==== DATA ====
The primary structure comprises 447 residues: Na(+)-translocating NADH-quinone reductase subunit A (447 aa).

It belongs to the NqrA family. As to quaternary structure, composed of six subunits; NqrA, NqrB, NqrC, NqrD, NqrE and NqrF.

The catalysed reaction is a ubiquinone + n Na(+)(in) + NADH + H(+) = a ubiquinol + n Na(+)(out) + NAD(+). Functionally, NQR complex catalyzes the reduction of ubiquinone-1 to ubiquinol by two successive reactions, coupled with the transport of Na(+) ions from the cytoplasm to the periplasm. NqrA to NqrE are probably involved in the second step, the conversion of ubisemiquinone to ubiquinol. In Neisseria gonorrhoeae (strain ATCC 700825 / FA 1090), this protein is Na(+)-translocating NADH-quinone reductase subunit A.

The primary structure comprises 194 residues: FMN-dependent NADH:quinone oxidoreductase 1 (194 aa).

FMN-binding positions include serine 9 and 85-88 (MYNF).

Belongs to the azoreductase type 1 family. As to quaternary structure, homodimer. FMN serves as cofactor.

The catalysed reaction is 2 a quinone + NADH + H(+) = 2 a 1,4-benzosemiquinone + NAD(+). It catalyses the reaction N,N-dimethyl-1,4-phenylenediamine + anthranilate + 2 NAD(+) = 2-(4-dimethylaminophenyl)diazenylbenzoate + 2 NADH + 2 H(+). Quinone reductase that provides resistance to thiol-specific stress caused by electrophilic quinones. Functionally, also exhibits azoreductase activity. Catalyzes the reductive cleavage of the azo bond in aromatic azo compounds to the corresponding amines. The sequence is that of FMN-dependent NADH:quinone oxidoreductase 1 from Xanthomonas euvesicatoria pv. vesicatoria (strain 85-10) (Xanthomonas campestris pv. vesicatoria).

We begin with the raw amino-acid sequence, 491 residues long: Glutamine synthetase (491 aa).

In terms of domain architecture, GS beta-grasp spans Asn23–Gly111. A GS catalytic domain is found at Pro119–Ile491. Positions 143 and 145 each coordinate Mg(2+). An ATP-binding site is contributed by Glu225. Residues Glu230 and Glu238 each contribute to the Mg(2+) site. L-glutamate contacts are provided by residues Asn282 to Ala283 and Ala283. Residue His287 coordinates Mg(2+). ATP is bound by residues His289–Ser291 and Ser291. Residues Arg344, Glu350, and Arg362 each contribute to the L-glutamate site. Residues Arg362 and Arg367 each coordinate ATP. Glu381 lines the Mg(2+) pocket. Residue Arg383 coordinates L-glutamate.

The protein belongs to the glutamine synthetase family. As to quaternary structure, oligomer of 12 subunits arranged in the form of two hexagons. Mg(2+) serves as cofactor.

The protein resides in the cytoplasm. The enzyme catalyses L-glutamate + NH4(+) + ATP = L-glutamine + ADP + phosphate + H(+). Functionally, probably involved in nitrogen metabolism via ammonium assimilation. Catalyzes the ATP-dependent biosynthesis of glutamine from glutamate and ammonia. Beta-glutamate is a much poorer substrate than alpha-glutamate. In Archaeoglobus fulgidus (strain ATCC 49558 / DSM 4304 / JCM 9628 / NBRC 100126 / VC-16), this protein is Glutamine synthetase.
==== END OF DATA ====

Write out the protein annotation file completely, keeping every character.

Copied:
The primary structure comprises 447 residues: Na(+)-translocating NADH-quinone reductase subunit A (447 aa).

It belongs to the NqrA family. As to quaternary structure, composed of six subunits; NqrA, NqrB, NqrC, NqrD, NqrE and NqrF.

The catalysed reaction is a ubiquinone + n Na(+)(in) + NADH + H(+) = a ubiquinol + n Na(+)(out) + NAD(+). Functionally, NQR complex catalyzes the reduction of ubiquinone-1 to ubiquinol by two successive reactions, coupled with the transport of Na(+) ions from the cytoplasm to the periplasm. NqrA to NqrE are probably involved in the second step, the conversion of ubisemiquinone to ubiquinol. In Neisseria gonorrhoeae (strain ATCC 700825 / FA 1090), this protein is Na(+)-translocating NADH-quinone reductase subunit A.

The primary structure comprises 194 residues: FMN-dependent NADH:quinone oxidoreductase 1 (194 aa).

FMN-binding positions include serine 9 and 85-88 (MYNF).

Belongs to the azoreductase type 1 family. As to quaternary structure, homodimer. FMN serves as cofactor.

The catalysed reaction is 2 a quinone + NADH + H(+) = 2 a 1,4-benzosemiquinone + NAD(+). It catalyses the reaction N,N-dimethyl-1,4-phenylenediamine + anthranilate + 2 NAD(+) = 2-(4-dimethylaminophenyl)diazenylbenzoate + 2 NADH + 2 H(+). Quinone reductase that provides resistance to thiol-specific stress caused by electrophilic quinones. Functionally, also exhibits azoreductase activity. Catalyzes the reductive cleavage of the azo bond in aromatic azo compounds to the corresponding amines. The sequence is that of FMN-dependent NADH:quinone oxidoreductase 1 from Xanthomonas euvesicatoria pv. vesicatoria (strain 85-10) (Xanthomonas campestris pv. vesicatoria).

We begin with the raw amino-acid sequence, 491 residues long: Glutamine synthetase (491 aa).

In terms of domain architecture, GS beta-grasp spans Asn23–Gly111. A GS catalytic domain is found at Pro119–Ile491. Positions 143 and 145 each coordinate Mg(2+). An ATP-binding site is contributed by Glu225. Residues Glu230 and Glu238 each contribute to the Mg(2+) site. L-glutamate contacts are provided by residues Asn282 to Ala283 and Ala283. Residue His287 coordinates Mg(2+). ATP is bound by residues His289–Ser291 and Ser291. Residues Arg344, Glu350, and Arg362 each contribute to the L-glutamate site. Residues Arg362 and Arg367 each coordinate ATP. Glu381 lines the Mg(2+) pocket. Residue Arg383 coordinates L-glutamate.

The protein belongs to the glutamine synthetase family. As to quaternary structure, oligomer of 12 subunits arranged in the form of two hexagons. Mg(2+) serves as cofactor.

The protein resides in the cytoplasm. The enzyme catalyses L-glutamate + NH4(+) + ATP = L-glutamine + ADP + phosphate + H(+). Functionally, probably involved in nitrogen metabolism via ammonium assimilation. Catalyzes the ATP-dependent biosynthesis of glutamine from glutamate and ammonia. Beta-glutamate is a much poorer substrate than alpha-glutamate. In Archaeoglobus fulgidus (strain ATCC 49558 / DSM 4304 / JCM 9628 / NBRC 100126 / VC-16), this protein is Glutamine synthetase.